[Kenny Beckman’s lab at the University of Minnesota] expects to release…the first ever sequence of the entire genome of the highly invasive [zebra mussel] . Researchers say it will be a major advance in the race to unleash sophisticated chemical, biological and genetic weapons against a foe that, in the 25 years since it appeared in Minnesota’s lakes and rivers, has been pursued mostly by boat inspectors and specially trained dogs.
Hypothetically, gene splicing could create mutant zebra mussels that are unable to produce female offspring. Released into a lake with wild zebra mussels, their offspring would inherit the broken gene, and eventually the mussels would be daughterless and die out without endangering non-target species.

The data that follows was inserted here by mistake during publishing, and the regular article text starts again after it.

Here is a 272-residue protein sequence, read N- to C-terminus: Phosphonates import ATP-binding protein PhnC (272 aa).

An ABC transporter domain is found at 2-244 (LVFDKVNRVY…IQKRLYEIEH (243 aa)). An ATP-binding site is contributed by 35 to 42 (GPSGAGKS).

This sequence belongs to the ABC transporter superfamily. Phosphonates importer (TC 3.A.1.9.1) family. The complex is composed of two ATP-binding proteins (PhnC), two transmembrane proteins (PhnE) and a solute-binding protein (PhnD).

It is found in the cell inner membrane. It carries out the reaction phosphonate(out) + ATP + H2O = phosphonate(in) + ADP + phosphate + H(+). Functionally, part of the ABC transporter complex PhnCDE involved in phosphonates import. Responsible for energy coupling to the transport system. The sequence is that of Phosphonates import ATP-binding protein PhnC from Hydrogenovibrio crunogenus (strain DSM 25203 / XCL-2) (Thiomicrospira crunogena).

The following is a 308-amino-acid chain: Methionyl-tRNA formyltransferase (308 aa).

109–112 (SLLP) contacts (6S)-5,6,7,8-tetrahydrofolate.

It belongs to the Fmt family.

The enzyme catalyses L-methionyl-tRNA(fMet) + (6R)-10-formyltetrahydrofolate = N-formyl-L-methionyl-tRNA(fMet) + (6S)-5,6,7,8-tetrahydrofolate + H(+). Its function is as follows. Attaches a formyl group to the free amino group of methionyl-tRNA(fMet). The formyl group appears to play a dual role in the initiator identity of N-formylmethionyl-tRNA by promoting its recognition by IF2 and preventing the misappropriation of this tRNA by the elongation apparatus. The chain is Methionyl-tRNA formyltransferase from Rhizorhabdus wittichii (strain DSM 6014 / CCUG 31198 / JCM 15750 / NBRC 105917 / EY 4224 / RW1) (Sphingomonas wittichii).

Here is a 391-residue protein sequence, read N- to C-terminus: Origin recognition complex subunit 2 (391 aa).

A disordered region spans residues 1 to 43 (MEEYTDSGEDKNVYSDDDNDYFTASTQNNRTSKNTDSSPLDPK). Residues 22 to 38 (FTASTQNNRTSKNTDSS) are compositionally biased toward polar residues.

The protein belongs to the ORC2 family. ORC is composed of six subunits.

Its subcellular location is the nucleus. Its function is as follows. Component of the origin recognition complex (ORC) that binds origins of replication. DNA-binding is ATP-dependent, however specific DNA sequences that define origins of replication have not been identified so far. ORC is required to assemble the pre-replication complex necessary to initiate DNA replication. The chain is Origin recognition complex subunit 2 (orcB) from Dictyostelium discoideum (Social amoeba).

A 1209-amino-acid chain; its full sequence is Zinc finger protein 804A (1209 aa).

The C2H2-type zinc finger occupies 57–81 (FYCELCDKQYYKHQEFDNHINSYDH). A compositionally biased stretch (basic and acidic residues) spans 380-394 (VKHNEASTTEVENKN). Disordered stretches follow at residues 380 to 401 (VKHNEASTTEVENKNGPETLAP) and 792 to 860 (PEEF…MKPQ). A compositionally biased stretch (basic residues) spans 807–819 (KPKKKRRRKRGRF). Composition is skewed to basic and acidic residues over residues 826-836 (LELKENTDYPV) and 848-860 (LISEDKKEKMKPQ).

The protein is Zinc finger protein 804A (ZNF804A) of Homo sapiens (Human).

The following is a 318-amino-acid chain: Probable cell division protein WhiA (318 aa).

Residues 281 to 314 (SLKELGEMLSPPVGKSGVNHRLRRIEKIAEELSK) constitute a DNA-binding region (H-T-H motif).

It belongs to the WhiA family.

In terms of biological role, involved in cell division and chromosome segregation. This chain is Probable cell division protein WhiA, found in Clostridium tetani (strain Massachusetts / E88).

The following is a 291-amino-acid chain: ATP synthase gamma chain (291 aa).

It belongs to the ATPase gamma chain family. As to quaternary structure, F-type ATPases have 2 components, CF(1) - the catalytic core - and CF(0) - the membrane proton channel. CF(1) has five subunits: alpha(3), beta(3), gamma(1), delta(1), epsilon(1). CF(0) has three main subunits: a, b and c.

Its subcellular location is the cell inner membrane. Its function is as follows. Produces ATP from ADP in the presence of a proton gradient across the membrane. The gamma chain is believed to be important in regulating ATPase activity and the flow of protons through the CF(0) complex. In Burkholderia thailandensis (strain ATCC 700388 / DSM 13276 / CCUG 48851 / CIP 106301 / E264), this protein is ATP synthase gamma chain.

[DNR research scientist Gary Montz], an expert on aquatic invertebrates, believes the breadth of research underway can stop an all-out eruption of zebra mussels across thousands of Minnesota’s pristine waterways. Until then, the more lakes they invade, the harder it will be to wipe them out, he said.
“A lot of people have spent a lot of time and a lot of money looking for that silver bullet and we still don’t have it,” Montz said.
The GLP aggregated and excerpted this article to reflect the diversity of news, opinion and analysis. Read full, original post: Meet the scientists fighting the spread of zebra mussels in Minnesota